2. The Blacksmith. Like the Barber but works inside a company
  3. The Bridge.  Makes connections
  4. The Window.  Inside company but also talks about things outside the company.
  5. The Signpost.  Points out cool things of interest in his/her industry.
  6. The Pub.  Creates discussions to attract people
  7. The Newspaper.  Reports on news and happenings like a journalist

I am a Blacksmith, but occasionally adopt other traits depending on my passion and prejudice towards the topic at hand. 

Wright’s list is useful to understand the varying roles bloggers play, variation in format is as important as frequency.  It also helps businesses identify which part of the spectrum feels ‘right’ for their voice.

Blogging purists – rightly, in my view – argue against rigid oversight, believing spontaneous ideas produce the greatest value as authentic and, frankly, human communication. 

Yet only the naive would ignore basic strategic commercial considerations: for example, a specialist insurance provider might be interested in acting like a Bridge, connecting customers to independent brokers; consumer brands, on the other hand, might consider creating a Pub, where like-minded customers can meet and discuss product features and future activities.

Companies ought to consider, at least initially, blogging formats most aligned with existing core competencies.  This helps internal teams overcome any uncertainty associated with trying something new, and it is naturally the experience customers would expect anyway. 

Always good advice: write what you know.

ROI of Blogging

The challenge to corporate communications teams is specific.  Blogs expanded the sphere of brand discussion beyond the control of any one internal entity or external marketing agency.

A natural tendency for these teams is to control the message, clasping each word as if a single elision will irreparably damage brand equity beyond salvation. 

In a sense, any ROI calculation is feeding this insecurity and, in fact, could exacerbate perceived problems.  The greatest danger is for the blog to become a PR marketing marionette, where contributors are (extremely) likely to face censorship – anathema to the entire exercise.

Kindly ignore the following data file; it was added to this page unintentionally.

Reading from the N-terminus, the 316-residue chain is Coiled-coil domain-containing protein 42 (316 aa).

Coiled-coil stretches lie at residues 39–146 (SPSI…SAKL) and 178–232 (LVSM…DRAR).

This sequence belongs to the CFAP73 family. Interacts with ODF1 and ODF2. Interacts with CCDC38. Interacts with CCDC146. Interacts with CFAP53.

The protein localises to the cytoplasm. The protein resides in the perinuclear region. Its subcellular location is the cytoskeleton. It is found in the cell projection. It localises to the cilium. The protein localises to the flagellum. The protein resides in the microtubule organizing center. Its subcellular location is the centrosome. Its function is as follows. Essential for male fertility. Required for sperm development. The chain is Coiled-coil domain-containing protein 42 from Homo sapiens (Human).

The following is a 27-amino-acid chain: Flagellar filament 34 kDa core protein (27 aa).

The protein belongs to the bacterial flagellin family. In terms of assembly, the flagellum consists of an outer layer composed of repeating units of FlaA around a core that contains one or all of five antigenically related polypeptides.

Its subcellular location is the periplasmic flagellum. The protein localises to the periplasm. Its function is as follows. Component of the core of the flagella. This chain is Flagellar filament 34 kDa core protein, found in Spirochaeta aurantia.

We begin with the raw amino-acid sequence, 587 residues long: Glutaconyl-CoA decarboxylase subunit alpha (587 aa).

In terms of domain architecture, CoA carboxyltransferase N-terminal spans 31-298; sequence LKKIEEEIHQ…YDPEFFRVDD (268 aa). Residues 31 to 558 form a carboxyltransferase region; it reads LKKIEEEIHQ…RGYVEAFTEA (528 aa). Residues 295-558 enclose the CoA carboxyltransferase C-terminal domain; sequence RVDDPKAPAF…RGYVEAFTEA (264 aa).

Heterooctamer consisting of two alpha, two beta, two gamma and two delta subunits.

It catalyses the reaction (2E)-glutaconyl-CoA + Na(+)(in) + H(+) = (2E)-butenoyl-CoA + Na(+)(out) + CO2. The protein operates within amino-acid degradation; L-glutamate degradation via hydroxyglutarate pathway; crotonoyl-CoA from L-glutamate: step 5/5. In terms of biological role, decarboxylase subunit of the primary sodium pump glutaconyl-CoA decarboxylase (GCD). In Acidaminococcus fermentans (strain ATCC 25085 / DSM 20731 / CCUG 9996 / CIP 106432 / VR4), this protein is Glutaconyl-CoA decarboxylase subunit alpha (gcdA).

It should be self-evident the exact economic benefits of blogging are impossible to measure conclusively.

For how, exactly, do you capture successes achieved indirectly?  What value do you put on conversations, customer comments, Diggs and trackbacks?  In a world of infinite links no traditional financial model is suitable.

Nevertheless, whilst we may not be able to calculate a precise ROI, Forrester’s Charlene Li and Chloe Stromberg argue we can develop a dashboard approach which gives us at least a fighting chance to signal whether our blog is having a big or small, or positive or negative impact.

In a well-thumbed article, The ROI of Blogging, Li and Stromberg suggest three factors are critical: benefits, costs and risk.  Identifying costs can be straight forward – including hardware expense and time spent setting up the blog – whilst benefits, albeit more difficult, can also use a traditional framework of metrics, including traffic, press notices, search engine positioning and any chance in historic sales trends. 

Ultimately, it’s adjusting for risk which makes the formula useful, for it defines a “best case” scenario – a significant increase in traffic and sales – and a worst case scenario, which approximates legal damages.  A “most likely” scenario straddles the two.

The Power of Alice

Blogs matter, not just for publishing diatribes and sharing photos; after all, offline tools provide exactly the same functionality.  The power of blogs is the infinite link, Alice’s rabbit hole tunnelling a black unknowable flight, for content creators and consumers alike.  It is up to brands and the professional marketers who guide them to undertake this special journey their own, distinct way.

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  1. 24 June, 2010 at 19:30

    nice info i like it tanks

  2. 20 April, 2011 at 00:56

    Good point. I hadn\’t thugoht about it quite that way. 🙂